Mundaka Swell Statistics, November: All Swell – Any Wind
The figure describes the variation of swells directed at Mundaka over a normal November, based on 2147 NWW3 model predictions since 2006 (values every 3 hours). The wave model does not forecast wind and surf right at the coast so we have chosen the best grid node based on what we know about Mundaka, and at Mundaka the best grid node is 19 km away (12 miles).
The rose diagram illustrates the distribution of swell directions and swell sizes, while the graph at the bottom shows the same thing but lacks direction information. Five colours illustrate increasing wave sizes. Blue shows the smallest swells, less that 0.5m (1.5 feet) high. These were forecast only 6% of the time. Green and yellow illustrate increasing swell sizes and red represents highest swells greater than >3m (>10ft). In both graphs, the area of any colour is proportional to how often that size swell happens.
The diagram indicates that the most common swell direction, shown by the largest spokes, was NW, whereas the the dominant wind blows from the SW. Because the wave model grid is away from the coast, sometimes a strong offshore wind blows largest waves away from Mundaka and out to sea. We lump these in with the no surf category of the bar chart. To avoid confusion we don't show these in the rose graph. Because wind determines whether or not waves are clean enough to surf at Mundaka, you can view an alternative image that shows only the swells that were expected to coincide with glassy or offshore wind conditions. During a typical November, swells large enough to cause surfable waves at Mundaka run for about 73% of the time.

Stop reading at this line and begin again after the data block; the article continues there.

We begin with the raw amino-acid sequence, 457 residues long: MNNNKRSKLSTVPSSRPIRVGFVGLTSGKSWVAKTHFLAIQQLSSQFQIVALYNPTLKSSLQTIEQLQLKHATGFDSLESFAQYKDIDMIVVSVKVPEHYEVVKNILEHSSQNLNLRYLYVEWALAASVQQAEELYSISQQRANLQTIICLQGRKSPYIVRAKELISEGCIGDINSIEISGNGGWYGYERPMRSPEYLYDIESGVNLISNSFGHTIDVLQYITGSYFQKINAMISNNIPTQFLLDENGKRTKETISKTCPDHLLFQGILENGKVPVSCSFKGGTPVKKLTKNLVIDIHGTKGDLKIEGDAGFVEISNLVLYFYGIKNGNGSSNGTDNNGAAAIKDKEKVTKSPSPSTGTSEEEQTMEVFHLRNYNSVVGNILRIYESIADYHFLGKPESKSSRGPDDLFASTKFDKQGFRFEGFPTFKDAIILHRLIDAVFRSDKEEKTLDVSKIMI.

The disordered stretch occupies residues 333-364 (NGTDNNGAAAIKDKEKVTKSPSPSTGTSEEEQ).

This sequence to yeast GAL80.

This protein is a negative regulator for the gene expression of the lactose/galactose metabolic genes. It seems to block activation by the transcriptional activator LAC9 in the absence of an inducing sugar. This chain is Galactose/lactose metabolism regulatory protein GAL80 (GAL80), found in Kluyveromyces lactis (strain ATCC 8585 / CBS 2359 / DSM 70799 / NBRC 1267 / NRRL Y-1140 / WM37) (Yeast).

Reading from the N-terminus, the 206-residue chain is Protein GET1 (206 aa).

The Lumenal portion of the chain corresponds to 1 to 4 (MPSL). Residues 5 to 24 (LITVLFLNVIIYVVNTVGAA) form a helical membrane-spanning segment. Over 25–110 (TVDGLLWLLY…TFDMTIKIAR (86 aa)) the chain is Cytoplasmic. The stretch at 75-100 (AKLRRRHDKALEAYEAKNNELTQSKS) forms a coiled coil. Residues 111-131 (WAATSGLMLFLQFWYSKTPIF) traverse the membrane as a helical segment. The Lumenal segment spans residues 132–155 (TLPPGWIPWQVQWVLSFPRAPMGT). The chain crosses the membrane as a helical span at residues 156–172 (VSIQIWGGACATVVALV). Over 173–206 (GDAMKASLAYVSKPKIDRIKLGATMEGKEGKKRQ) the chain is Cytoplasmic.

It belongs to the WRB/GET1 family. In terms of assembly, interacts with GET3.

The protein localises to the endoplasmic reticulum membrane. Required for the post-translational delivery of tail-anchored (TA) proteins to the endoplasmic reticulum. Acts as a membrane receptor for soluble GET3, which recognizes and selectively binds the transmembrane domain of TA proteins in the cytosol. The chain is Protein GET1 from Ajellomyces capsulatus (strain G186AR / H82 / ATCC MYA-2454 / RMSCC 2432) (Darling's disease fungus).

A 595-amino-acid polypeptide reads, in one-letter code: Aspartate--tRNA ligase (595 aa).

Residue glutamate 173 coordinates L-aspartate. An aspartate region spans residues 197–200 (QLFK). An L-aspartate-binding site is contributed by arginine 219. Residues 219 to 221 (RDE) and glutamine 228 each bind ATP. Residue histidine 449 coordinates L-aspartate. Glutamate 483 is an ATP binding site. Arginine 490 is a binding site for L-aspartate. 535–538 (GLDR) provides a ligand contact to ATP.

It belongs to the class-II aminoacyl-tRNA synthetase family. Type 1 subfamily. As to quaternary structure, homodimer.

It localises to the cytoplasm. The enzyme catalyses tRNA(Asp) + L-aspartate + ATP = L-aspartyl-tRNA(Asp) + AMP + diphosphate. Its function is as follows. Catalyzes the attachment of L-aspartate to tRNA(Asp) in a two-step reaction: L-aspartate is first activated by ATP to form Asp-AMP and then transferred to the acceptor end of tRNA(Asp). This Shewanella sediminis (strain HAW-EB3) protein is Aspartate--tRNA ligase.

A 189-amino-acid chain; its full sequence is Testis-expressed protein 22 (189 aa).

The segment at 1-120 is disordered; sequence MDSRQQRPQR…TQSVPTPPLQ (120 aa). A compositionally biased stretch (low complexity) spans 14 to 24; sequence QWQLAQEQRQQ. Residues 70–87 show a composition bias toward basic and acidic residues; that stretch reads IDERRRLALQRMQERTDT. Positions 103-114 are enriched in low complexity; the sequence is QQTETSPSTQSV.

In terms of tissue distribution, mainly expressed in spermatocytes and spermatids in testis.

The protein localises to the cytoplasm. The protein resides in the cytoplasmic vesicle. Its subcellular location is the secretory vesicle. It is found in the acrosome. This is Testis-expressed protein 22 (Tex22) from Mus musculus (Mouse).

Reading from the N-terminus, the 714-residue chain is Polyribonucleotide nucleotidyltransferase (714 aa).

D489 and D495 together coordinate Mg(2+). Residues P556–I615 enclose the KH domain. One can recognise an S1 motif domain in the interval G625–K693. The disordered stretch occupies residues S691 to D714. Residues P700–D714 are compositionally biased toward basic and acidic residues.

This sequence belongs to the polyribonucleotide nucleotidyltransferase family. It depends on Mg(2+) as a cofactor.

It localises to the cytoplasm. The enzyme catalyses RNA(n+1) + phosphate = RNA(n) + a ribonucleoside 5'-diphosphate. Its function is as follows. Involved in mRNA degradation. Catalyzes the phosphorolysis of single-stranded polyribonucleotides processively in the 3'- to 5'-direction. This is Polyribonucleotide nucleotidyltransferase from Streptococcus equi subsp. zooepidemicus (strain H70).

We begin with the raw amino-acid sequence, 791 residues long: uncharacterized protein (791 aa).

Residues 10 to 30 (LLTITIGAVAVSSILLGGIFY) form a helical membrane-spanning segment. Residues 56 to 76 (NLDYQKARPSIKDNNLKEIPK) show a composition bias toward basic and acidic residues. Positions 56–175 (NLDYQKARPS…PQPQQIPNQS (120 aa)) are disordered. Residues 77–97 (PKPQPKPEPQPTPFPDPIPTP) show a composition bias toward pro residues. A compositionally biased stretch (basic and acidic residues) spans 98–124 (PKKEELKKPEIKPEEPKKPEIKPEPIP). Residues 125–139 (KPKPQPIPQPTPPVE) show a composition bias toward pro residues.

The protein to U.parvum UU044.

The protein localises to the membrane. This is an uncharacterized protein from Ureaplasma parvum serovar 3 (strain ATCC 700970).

IMPORTANT: Beta version feature! Swell heights are open water values from NWW3. There is no attempt to model near-shore effects. Coastal wave heights will generally be less, especially if the break does not have unobstructed exposure to the open ocean.